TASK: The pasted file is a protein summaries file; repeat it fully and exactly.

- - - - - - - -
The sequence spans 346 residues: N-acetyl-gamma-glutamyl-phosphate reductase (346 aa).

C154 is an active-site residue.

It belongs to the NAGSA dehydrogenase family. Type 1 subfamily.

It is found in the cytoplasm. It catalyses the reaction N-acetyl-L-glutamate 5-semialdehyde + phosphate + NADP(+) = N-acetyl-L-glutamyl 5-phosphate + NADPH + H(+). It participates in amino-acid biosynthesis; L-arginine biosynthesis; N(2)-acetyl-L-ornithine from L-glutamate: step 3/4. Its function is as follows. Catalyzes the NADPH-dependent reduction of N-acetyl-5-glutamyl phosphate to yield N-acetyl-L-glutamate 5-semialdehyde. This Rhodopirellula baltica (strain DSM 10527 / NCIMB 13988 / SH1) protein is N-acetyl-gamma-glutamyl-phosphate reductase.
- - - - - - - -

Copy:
The sequence spans 346 residues: N-acetyl-gamma-glutamyl-phosphate reductase (346 aa).

C154 is an active-site residue.

It belongs to the NAGSA dehydrogenase family. Type 1 subfamily.

It is found in the cytoplasm. It catalyses the reaction N-acetyl-L-glutamate 5-semialdehyde + phosphate + NADP(+) = N-acetyl-L-glutamyl 5-phosphate + NADPH + H(+). It participates in amino-acid biosynthesis; L-arginine biosynthesis; N(2)-acetyl-L-ornithine from L-glutamate: step 3/4. Its function is as follows. Catalyzes the NADPH-dependent reduction of N-acetyl-5-glutamyl phosphate to yield N-acetyl-L-glutamate 5-semialdehyde. This Rhodopirellula baltica (strain DSM 10527 / NCIMB 13988 / SH1) protein is N-acetyl-gamma-glutamyl-phosphate reductase.